Have you ever worked out a layout xml file, run your app and see something other than what you were expecting? Or perhaps not see the view you expected at all? The Layout Inspector of Android Studio is a powerful tool that helps you visualize the UI of your app. I know what you’re thinking. You’ve seen the Eclipse RCP-esque Android Device Monitor and the not so easy to use View Hierarchy. This is definitely not that.

Where can I find the Android Studio Layout Inspector?

Fear not! Again, we’re NOT talking about the Android Device Monitor. Be sure to have your app running on an emulator or a device that’s plugged into your development machine. From Android Studio, select Tools -> Android -> Layout Inspector and launch the inspector! That’s it!

Launching the Layout Inspector from the Tools menu item in Android Studio

Once you launch the inspector it will prompt you to select the process you want to connect it to.

Connect the Layout Inspector to the process of your choosing

This is why it was important to have your app running on an emulator or device when you launched the Layout Inspector. It should be noted that Layout Inspector will inspect the currently running view. For example, if you want to inspect a view then it has to be the view running on the device/emulator when you launch the inspector.

In the example for this article I’m going to run my FaveBakes app. You can check it out from the Play Store or you can check out my GitHub for the code. I write about this app a lot. Mostly because I’m not as industrious as the team at RayWenderlich to come up with fun demo apps for every article. Here’s a screenshot of the app in action.

FaveBakes running on the emulator


By the way, if you like Android tutorials, did you know the awesome people at RayWenderlich.com write Android tutorials too? You should check ‘em out when you finish reading this. Tell ‘em I sent you.

Layout Inspector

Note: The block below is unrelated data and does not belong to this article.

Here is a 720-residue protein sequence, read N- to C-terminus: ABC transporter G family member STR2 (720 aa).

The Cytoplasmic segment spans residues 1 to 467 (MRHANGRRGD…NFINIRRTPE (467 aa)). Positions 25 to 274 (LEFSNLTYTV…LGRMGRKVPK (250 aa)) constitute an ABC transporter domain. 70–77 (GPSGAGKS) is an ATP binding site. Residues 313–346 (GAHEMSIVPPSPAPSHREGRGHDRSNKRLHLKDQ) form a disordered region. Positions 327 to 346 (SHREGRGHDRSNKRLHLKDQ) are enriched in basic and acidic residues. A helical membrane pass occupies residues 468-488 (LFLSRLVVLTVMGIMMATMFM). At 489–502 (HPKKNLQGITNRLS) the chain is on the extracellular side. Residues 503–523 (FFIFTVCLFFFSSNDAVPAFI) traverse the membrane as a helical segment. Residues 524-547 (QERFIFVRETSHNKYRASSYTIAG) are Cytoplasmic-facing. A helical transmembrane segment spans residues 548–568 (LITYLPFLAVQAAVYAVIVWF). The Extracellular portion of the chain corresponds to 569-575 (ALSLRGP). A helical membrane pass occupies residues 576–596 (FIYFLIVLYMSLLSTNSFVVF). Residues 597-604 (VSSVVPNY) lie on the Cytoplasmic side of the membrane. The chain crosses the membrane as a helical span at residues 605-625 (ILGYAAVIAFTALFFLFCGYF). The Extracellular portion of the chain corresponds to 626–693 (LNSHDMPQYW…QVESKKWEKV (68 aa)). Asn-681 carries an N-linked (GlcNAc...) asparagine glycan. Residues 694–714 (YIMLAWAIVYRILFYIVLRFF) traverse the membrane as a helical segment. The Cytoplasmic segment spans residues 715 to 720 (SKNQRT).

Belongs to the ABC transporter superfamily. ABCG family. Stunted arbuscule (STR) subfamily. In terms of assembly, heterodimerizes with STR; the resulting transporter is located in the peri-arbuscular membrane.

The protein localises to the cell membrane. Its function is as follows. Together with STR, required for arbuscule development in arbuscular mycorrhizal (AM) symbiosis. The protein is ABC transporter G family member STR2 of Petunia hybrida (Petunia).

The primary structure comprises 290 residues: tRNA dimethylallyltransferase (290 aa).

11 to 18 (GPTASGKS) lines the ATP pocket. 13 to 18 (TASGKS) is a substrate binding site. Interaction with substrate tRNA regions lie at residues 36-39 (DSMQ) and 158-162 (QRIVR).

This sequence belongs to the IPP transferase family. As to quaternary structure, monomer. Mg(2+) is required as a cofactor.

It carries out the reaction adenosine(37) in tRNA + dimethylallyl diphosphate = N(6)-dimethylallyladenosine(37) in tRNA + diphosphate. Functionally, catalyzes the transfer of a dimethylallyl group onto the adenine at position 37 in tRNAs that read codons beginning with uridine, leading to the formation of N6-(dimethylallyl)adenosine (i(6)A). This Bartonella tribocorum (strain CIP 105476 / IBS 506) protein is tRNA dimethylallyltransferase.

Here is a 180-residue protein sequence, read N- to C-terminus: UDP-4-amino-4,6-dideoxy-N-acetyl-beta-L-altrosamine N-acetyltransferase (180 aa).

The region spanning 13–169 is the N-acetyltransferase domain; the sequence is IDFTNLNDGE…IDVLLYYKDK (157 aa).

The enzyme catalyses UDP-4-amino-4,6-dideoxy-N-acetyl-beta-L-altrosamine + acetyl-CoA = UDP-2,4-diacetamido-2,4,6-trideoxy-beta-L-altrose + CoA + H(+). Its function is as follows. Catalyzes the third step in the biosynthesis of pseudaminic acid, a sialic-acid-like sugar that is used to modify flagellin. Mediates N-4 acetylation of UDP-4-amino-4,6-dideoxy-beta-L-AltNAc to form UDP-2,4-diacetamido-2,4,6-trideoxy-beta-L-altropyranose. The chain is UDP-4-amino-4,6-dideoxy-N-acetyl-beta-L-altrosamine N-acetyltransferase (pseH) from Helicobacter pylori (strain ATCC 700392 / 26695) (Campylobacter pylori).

Inspect your app!

This is the Layout Inspector.

Hopefully you’ll be able to see how much more useful this is compared to the View Hierarchy. This view is comprised of three panes. The pane on the left shows you a hierarchy of your current UI snapshot. You can expand & collapse the views to find the one you’re looking for. This is helpful when you want to check out performance of your app too. For example, maybe you don’t need to nest that many views OR maybe you do need to nest that one view into something else in order to display your UI properly. Clicking an item in the hierarchy highlights it in the middle pane.

The middle pane of the Layout Inspector is where you can visualize your app. This will look the most familiar to you because it’s a living screenshot of your app. In the image above you’ll notice that DecorView is highlighted in the hierarchy pane. Since this is the top most view in the hierarchy we can see a faint blue line around the entire view in the middle pane. If I had highlighted an ImageView you’d see a faint blue line around the ImageView. Using your mouse and hovering over UI components in the middle pane you’ll see a red line drawn around the currently moused over view. This helps you see which component you’re looking at.

Finally, the right pane of the Layout Inspector is an inspector panel that lets you browse through all the attributes that are set for the selected view. Don’t see the UI component you were expecting? Find it in the hierarchy and check it’s visibility attribute. That top margin doesn’t look right, was it 8dp or 16dp? Whatever it is it’ll be easy to see now!


Instead of scrolling for the attribute you want to inspect in the right pane, simply click somewhere on that right pane and type the attribute name. It’ll automatically begin to search for it and if it finds what you’re looking for. Then you can use your up & down arrow keys to cycle through the results.

One last tip

Once you run the Layout Inspector, Android Studio will output a file to a captures directory of your project. These files will have a file extension of li. These are proprietary files created to show your view, it’s attributes and hierarchy within Android Studio. other neat thing about them is that once you run them you can double click them from within Android Studio and they’ll open back up to show the same information as when you generated it.

Inspect your old inspections


Every release of Android Studio comes with something new. As of the 2.2 release Android Studio has a much more useful successor to the View Hierarchy. The Layout Inspector is a great utility for understanding your UI as it appears on the device/emulator.

As always, I hope this helps. If you’ve got any questions reach out to me on Twitter, Facebook or in the comments below.